By the second issue, LC’s circulation tripled to twelve hundred and financial costs quickly became a concern, although the Ambitious Amazons remained committed to distributing the publication for free. Their budget for 1975 totaled $865.80 and was based on an expected eventual circulation of twenty-five hundred. Within one year, however, LC had five thousand subscribers, and rising printing and labor costs forced the Ambitious Amazons to ask for donations of $8 from each reader, “more if you can, less if you can’t.” By 2003, LC had reached a circulation of about twenty-five thousand, with production costs of approximately $70,000 per issue. LC still remains “free for lesbians,” although the suggested subscription donation has now risen to $27.

From the beginning, LC was organized on feminist principles, including collective decision-making that remained exclusively in the hands of women, and a reliance on word-of-mouth and assistance from other women in advertising the publication. LC was staffed entirely by volunteers for the first seven years, and began to pay a few regular employees in 1981, with each worker receiving the same wage; in 2004, all paid staff still received the same hourly rate.

LC is now a journal-sized, twenty-eight-page publication with glossy covers and some color advertisements, and it continues to include readers’ letters and responses, articles, and reviews. The “Festival Forum” provides a space for readers to discuss the dozens of women’s music festivals that take place every year, and the “Contact Dykes” directory lists hundreds of women around the world who are willing to act as liaisons for lesbians traveling to their areas.

Significance

LC has made a significant impact on the lives of tens of thousands of lesbians living in North America, particularly those who live in areas where lesbians lack a visible local community. One of LC’s most important contributions to creating a national lesbian community has been its Contact Dyke network, which has established a network of lesbians around the world. As scholar, writer, and archivist Joan Nestle explained, “’Contact Dykes’ became a wonderful service because it offered us ’safe houses’ virtually everywhere in the country. It opened the whole country up to us!”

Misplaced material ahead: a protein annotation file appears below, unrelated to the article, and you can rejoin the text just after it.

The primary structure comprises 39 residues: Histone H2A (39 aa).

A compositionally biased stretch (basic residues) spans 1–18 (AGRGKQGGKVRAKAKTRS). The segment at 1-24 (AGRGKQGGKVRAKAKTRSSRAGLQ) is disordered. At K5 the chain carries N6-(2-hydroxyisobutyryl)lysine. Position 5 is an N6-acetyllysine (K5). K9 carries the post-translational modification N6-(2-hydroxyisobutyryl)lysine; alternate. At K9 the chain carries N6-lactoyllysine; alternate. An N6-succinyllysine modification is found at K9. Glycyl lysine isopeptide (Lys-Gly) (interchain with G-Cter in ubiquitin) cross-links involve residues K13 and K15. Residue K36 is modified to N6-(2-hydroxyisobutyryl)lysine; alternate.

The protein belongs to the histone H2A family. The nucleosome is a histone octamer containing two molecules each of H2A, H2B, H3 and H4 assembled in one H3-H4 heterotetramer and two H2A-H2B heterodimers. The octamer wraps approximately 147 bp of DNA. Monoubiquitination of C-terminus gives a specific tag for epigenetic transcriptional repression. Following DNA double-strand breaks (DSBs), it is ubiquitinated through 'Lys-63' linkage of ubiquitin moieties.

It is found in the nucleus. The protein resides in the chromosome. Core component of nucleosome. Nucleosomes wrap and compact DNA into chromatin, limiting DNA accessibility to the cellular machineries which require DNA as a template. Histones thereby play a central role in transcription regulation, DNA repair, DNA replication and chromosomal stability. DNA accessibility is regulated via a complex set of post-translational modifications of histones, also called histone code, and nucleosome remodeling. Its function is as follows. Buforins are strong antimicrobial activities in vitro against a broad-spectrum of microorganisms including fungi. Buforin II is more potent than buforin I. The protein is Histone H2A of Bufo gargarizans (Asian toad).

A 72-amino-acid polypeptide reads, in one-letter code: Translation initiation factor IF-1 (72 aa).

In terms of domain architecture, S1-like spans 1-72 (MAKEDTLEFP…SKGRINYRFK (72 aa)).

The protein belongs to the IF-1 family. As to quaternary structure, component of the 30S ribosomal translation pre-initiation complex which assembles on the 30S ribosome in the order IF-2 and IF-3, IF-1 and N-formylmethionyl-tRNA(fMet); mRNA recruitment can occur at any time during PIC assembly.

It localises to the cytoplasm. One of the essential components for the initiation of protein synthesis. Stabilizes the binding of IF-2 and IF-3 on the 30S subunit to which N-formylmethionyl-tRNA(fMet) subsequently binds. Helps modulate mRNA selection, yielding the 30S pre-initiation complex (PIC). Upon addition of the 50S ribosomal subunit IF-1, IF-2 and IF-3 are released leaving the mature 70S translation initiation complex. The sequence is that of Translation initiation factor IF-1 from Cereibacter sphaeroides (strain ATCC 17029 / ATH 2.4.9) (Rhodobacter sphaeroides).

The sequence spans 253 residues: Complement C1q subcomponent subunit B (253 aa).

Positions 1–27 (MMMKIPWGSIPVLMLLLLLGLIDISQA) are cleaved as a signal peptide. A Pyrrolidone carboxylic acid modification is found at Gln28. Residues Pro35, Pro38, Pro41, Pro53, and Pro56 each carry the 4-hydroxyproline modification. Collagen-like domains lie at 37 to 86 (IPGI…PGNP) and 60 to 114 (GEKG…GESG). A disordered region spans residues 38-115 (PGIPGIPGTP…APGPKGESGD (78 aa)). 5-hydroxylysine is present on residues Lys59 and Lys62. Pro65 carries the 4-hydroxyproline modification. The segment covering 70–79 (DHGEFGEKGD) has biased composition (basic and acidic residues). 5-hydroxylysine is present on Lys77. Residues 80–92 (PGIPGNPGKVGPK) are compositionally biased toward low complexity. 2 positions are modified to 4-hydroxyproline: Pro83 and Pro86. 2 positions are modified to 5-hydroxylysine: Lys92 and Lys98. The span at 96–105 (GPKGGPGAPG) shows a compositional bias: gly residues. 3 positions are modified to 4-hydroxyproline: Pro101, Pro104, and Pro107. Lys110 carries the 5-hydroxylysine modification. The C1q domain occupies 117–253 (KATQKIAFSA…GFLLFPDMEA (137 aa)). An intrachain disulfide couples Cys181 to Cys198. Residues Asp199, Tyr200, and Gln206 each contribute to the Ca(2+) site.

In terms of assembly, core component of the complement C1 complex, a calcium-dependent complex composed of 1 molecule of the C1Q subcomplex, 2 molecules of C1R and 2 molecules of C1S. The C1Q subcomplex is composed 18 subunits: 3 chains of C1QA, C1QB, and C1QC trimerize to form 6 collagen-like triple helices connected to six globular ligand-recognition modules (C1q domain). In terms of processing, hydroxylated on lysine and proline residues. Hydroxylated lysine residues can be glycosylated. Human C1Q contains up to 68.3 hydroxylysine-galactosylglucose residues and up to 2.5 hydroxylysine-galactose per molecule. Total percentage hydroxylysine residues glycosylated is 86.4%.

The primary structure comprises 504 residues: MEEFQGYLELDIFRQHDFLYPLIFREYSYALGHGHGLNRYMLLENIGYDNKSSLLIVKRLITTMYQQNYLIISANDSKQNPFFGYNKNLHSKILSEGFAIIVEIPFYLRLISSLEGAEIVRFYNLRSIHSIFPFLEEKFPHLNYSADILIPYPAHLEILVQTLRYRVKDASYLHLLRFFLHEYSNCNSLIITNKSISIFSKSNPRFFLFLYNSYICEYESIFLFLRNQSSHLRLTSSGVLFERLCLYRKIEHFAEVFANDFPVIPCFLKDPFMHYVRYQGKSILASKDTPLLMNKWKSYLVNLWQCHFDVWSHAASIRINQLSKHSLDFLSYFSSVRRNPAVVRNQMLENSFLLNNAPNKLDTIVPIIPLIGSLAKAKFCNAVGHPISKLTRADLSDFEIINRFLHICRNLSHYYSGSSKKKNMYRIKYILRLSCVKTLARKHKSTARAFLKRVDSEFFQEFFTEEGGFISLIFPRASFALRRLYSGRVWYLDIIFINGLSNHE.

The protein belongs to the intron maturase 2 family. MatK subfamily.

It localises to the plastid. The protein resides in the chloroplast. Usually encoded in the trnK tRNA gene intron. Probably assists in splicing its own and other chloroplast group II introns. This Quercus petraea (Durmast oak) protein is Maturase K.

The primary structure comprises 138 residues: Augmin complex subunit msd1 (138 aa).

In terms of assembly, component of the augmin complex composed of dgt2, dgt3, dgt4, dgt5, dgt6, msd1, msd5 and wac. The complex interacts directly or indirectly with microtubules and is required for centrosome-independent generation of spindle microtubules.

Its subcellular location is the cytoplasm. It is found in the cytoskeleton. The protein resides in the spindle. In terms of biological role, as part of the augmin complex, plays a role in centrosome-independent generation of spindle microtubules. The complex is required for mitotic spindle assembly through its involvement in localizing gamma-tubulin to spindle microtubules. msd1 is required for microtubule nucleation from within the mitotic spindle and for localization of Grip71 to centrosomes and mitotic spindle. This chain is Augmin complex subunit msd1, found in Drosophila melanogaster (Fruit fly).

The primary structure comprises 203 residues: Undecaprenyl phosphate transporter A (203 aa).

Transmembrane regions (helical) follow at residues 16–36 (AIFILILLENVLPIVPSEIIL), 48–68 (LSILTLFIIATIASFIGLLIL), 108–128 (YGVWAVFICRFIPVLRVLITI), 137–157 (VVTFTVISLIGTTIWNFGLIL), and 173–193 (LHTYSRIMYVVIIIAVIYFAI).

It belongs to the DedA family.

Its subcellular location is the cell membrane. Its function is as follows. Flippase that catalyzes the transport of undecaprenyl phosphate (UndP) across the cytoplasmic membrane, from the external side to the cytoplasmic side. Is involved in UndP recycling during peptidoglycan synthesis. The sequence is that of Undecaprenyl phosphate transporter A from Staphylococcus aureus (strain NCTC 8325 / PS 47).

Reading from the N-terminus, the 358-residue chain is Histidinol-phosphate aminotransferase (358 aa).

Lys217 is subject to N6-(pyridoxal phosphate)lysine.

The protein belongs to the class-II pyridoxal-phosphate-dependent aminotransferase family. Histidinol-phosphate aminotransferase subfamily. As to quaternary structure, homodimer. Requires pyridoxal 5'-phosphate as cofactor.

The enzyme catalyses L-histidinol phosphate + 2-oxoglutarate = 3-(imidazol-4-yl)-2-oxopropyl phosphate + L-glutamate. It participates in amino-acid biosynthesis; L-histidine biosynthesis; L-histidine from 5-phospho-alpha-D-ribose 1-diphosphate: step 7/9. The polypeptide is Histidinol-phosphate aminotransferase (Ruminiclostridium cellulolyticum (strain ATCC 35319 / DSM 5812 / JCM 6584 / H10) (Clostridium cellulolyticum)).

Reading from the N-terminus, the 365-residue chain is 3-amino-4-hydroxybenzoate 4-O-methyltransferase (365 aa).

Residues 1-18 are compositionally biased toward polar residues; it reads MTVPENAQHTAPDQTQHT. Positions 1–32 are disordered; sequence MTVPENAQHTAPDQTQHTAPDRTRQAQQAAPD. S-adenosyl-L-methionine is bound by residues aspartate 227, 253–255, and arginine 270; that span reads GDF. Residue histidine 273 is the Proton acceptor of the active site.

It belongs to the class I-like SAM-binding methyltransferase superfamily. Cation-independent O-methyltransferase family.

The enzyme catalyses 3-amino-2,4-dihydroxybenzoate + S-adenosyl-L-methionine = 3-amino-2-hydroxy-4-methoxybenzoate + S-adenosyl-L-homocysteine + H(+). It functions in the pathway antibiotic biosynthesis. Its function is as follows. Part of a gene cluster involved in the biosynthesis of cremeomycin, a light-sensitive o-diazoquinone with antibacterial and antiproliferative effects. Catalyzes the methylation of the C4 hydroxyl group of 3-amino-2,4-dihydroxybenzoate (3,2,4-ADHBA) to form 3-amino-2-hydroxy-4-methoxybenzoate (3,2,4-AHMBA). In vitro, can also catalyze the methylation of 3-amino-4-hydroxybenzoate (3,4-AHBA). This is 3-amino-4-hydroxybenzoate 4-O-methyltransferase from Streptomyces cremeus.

LC also provided a space for lesbians to create a virtual community for themselves well before the age of the World Wide Web. The articles, letters, and responses published in LC—all written by readers—make up a forum in which lesbian identity and meaning are created, challenged, and constituted through lively debate. Topics that have been discussed in the pages of LC include alcoholism, health issues, lesbian pregnancy and parenting, legal issues, sexuality, and transgenderism. As LC enters its fourth decade, it continues to be funded largely from donations and is still published by the Ambitious Amazons and the Helen Diner Memorial Women’s Center, both under the aegis of the nonprofit Elsie Publishing Institute. Lesbian Connection (periodical) Publications;Lesbian Connection Media;Lesbian Connection

Further Reading
  • citation-type="booksimple"

    xlink:type="simple">Steiner, Linda. “The History and Structure of Women’s Alternative Media.” In Women Making Meaning: New Feminist Directions in Communication, edited by Lana Rakow. New York: Routledge, 1992.
  • citation-type="booksimple"

    xlink:type="simple">Streitmatter, Rodger. Unspeakable: The Rise of the Gay and Lesbian Press in America. Boston: Faber and Faber, 1995.
  • citation-type="booksimple"

    xlink:type="simple">Zimmerman, Bonnie, ed. Lesbian Histories and Cultures. New York: Garland, 2000.

June, 1947-February, 1948: Vice Versa Is Published as First Lesbian Periodical

1967: Los Angeles Advocate Begins Publication

1970: Amazon Bookstore Opens as First Feminist-Lesbian Book Shop

May 1, 1970: Radicalesbians Issues “The Woman Identified Woman” Manifesto

1971: Lesbian Tide Publishes Its First Issue

Categories: History Content